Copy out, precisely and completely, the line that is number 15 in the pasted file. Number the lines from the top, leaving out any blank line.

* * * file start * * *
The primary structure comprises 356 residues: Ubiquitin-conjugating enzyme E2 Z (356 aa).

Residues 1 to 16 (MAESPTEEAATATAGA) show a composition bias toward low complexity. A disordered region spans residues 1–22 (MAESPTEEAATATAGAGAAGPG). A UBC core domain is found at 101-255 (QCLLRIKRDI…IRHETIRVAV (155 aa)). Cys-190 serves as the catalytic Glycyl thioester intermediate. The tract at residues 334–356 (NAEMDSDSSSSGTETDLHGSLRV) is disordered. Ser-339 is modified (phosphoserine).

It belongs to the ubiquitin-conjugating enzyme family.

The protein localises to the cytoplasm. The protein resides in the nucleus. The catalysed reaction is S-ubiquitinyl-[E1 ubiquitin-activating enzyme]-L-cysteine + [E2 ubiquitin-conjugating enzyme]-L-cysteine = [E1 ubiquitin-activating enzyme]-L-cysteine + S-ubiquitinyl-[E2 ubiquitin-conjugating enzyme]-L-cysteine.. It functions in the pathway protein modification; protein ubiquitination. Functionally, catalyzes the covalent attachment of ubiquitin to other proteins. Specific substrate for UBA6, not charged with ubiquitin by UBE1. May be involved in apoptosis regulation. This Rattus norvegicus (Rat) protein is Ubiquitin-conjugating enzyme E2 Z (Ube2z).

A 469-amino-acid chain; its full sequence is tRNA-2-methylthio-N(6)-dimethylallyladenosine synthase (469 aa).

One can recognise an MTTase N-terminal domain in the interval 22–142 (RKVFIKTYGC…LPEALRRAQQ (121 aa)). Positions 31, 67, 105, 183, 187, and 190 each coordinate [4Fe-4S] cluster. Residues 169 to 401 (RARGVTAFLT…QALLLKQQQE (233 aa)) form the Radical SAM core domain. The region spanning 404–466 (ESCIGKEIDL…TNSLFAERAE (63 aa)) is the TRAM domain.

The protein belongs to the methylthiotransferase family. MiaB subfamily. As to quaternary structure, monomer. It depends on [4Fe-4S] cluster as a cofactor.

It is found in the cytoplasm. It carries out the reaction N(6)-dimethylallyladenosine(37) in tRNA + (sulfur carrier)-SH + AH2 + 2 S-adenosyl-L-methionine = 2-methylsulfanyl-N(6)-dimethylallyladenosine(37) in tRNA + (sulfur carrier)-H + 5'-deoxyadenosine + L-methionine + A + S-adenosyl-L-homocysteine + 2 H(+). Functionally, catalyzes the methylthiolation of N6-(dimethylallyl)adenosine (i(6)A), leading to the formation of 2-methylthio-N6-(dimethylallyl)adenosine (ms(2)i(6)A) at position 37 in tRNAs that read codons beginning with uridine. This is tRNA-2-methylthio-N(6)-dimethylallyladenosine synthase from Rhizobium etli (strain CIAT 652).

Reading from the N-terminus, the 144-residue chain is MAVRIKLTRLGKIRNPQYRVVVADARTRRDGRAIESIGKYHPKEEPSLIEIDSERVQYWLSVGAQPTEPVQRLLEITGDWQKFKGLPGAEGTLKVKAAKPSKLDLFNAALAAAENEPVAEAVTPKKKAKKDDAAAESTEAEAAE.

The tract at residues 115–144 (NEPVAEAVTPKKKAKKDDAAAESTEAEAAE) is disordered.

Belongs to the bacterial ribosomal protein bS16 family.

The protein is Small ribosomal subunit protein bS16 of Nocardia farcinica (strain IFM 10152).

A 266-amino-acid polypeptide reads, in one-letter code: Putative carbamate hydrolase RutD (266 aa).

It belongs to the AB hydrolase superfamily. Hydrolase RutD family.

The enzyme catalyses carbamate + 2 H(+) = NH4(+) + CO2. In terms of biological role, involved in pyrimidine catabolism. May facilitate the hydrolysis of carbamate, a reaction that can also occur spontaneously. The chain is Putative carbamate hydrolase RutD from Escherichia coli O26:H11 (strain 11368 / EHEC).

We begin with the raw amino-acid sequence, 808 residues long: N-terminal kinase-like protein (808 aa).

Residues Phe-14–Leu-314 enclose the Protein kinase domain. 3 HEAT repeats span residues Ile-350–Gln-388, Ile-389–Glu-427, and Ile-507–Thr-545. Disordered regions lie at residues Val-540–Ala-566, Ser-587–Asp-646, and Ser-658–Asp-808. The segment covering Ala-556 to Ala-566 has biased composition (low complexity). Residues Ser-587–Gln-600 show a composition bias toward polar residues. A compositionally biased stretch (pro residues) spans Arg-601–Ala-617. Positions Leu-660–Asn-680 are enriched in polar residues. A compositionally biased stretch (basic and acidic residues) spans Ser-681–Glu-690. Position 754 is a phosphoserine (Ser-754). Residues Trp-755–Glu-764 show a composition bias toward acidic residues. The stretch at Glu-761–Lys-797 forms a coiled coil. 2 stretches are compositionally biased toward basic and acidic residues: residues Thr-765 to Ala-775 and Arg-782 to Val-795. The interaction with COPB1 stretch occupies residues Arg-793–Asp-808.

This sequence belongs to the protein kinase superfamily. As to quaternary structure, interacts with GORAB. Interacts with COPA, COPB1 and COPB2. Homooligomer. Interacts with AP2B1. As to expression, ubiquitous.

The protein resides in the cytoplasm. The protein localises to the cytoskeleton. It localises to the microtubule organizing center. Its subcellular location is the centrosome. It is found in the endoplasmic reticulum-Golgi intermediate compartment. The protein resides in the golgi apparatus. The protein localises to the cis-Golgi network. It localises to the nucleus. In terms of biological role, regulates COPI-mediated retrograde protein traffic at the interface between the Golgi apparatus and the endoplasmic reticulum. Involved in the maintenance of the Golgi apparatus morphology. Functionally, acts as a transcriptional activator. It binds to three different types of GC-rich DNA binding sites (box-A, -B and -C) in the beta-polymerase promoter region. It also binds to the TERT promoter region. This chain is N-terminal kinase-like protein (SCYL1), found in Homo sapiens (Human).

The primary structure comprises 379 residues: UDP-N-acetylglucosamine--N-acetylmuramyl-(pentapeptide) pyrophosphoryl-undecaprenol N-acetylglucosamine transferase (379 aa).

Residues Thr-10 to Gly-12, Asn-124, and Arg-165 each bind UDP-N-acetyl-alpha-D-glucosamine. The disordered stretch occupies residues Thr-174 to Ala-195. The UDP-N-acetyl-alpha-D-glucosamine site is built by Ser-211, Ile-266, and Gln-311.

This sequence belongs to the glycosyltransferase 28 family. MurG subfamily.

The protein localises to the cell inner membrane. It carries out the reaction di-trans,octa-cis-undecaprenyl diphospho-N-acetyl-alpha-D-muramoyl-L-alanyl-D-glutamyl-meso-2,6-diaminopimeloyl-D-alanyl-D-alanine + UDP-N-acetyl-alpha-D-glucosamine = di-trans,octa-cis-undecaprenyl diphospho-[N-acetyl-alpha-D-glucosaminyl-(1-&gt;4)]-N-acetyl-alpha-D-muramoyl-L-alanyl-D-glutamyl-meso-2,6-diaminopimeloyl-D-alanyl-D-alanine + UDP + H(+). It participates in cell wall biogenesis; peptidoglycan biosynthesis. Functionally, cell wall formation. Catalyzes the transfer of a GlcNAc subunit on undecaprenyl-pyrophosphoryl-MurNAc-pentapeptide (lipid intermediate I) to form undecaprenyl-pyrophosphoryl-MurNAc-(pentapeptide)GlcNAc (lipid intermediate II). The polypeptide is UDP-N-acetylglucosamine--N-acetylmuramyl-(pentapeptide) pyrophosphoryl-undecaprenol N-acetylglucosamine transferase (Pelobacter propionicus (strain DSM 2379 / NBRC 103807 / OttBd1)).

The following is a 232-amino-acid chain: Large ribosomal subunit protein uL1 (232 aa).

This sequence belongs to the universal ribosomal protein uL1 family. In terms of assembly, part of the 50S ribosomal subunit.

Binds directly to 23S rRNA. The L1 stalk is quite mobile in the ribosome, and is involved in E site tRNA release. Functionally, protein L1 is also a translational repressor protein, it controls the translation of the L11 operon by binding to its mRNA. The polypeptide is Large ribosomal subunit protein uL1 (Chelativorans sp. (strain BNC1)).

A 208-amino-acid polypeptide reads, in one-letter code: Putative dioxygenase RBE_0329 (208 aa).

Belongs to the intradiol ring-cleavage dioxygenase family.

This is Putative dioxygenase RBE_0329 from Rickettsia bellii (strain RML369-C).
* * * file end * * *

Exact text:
The enzyme catalyses carbamate + 2 H(+) = NH4(+) + CO2. In terms of biological role, involved in pyrimidine catabolism. May facilitate the hydrolysis of carbamate, a reaction that can also occur spontaneously. The chain is Putative carbamate hydrolase RutD from Escherichia coli O26:H11 (strain 11368 / EHEC).